Pastor David Michael recently shared these words from C.H. Spurgeon during Children Desiring God staff devotion time. I wonder what impact it would have on our parenting and teaching ministries if we carefully reflected on Spurgeon’s remarks and questions regarding Psalm 103:2—“Forget not all his benefits.”
It is a delightful and profitable occupation to mark the hand of God in the lives of ancient saints, and to observe
his goodness in delivering them,
his mercy in pardoning them,
and his faithfulness in keeping his covenant with them.
But would it not be even more interesting and profitable for us to remark the hand of God in our own lives? Ought we not to look upon our own history as being at least
as full of God,
as full of his goodness and of his truth,
as much a proof of his faithfulness and veracity, as the lives of any of the saints who have gone before?
We do our Lord an injustice when we suppose that he wrought all his mighty acts, and showed himself strong for those in the early time, but doth not perform wonders or lay bare his arm for the saints who are now upon the earth.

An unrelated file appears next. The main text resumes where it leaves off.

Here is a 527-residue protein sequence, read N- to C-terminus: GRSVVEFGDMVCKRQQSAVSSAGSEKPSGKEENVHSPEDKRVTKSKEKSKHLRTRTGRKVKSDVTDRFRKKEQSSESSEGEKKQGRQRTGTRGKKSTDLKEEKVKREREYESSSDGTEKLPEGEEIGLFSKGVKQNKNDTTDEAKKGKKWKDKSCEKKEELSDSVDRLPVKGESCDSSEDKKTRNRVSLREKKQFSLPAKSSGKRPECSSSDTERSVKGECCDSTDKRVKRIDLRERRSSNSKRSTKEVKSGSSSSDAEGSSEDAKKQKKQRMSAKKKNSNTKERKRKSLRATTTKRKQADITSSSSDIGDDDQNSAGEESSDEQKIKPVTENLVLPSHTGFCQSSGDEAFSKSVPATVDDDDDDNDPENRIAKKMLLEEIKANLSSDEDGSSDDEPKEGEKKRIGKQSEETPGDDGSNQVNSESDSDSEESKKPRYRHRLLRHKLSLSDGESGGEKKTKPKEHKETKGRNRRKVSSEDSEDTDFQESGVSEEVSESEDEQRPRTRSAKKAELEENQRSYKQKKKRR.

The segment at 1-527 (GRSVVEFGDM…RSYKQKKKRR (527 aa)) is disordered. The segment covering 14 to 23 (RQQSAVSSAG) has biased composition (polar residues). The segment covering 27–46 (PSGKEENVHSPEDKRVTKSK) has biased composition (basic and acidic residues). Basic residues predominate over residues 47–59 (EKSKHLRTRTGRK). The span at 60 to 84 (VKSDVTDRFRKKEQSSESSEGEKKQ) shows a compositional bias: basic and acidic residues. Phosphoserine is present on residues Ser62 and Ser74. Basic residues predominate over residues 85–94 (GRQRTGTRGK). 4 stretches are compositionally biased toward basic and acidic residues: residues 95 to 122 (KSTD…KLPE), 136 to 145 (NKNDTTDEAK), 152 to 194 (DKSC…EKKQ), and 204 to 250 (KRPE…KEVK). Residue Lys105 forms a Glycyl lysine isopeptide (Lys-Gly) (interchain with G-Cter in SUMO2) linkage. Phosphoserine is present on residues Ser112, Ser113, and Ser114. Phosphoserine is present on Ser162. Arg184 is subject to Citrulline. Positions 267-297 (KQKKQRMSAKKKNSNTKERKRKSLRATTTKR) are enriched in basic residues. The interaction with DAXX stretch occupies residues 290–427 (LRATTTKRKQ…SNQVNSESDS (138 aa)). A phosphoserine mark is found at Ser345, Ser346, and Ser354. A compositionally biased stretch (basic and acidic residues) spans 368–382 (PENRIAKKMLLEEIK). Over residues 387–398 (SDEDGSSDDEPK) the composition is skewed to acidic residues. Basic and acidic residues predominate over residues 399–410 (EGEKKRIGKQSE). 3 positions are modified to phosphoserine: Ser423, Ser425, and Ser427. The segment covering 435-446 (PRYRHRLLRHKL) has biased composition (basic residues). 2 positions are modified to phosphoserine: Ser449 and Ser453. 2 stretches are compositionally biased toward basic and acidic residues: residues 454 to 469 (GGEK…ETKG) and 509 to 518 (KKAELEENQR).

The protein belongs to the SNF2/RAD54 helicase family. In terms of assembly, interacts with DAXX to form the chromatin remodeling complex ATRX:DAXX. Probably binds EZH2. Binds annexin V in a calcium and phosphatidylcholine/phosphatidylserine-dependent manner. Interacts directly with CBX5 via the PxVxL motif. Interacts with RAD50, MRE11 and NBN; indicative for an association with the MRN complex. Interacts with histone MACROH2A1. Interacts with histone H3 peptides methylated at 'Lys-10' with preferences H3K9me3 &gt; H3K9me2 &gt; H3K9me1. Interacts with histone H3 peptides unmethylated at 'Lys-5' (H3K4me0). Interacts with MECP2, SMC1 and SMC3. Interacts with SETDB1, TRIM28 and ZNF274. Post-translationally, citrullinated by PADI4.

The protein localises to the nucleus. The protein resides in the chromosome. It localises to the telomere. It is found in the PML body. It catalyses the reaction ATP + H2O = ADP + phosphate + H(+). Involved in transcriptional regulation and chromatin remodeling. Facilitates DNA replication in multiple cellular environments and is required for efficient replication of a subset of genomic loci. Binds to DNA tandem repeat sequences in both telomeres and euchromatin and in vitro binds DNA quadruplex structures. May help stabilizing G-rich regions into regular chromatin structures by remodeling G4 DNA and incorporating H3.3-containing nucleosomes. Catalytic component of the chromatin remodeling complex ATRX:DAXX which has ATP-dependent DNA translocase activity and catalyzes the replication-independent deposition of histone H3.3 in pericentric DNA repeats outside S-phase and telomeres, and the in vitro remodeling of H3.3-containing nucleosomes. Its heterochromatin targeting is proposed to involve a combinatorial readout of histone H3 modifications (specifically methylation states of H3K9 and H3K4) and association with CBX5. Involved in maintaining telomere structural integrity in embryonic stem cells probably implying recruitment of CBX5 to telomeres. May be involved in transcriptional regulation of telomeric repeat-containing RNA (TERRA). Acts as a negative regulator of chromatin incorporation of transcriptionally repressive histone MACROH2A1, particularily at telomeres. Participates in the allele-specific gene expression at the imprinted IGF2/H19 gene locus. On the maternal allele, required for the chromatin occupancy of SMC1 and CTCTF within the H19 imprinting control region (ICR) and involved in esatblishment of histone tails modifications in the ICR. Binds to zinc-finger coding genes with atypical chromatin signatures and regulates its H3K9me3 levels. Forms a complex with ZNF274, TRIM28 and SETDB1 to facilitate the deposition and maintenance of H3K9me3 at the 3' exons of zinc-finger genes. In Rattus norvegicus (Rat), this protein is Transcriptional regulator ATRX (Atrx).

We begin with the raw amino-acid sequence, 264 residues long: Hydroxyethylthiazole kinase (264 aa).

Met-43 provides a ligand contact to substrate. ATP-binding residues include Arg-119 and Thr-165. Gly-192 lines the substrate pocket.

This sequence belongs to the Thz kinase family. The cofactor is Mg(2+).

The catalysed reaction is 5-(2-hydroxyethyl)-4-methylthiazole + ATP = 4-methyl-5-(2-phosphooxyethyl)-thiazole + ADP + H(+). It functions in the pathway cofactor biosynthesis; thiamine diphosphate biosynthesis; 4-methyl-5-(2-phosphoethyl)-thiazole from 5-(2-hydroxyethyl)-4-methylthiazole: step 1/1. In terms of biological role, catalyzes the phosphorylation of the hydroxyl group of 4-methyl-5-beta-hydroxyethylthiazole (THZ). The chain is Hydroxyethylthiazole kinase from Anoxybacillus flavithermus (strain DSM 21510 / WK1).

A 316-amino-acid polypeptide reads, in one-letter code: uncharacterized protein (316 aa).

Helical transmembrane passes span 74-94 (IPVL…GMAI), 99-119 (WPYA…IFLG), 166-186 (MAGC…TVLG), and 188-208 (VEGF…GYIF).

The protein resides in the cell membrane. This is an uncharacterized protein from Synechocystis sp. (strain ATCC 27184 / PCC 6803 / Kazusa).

Let us review our own lives. Surely in these we may discover some happy incidents, refreshing to ourselves and glorifying to our God.
Have you had no deliverances?
Have you passed through no rivers, supported by the divine presence?
Have you walked through no fires unharmed?
Have you had no manifestations?
Have you had no choice favours?
The God who gave Solomon the desire of his heart, hath he never listened to you and answered your requests?
That God of lavish bounty of whom David sang, “Who satisfieth thy mouth with good things,” hath he never satiated you with fatness?
Have you never been made to lie down in green pastures?
Have you never been led by the still waters?
Surely the goodness of God has been the same to us as to the saints of old.
Let us, then, weave his mercies into a song.
Let us take the pure gold of thankfulness, and the jewels of praise and make them into another crown for the head of Jesus.
Let our souls give forth music as sweet and as exhilarating as came from David’s harp, while we praise the Lord whose mercy endureth for ever.
(The “Morning” devotion from Morning and Evening for July 9, retrieved at www.spurgeon.org)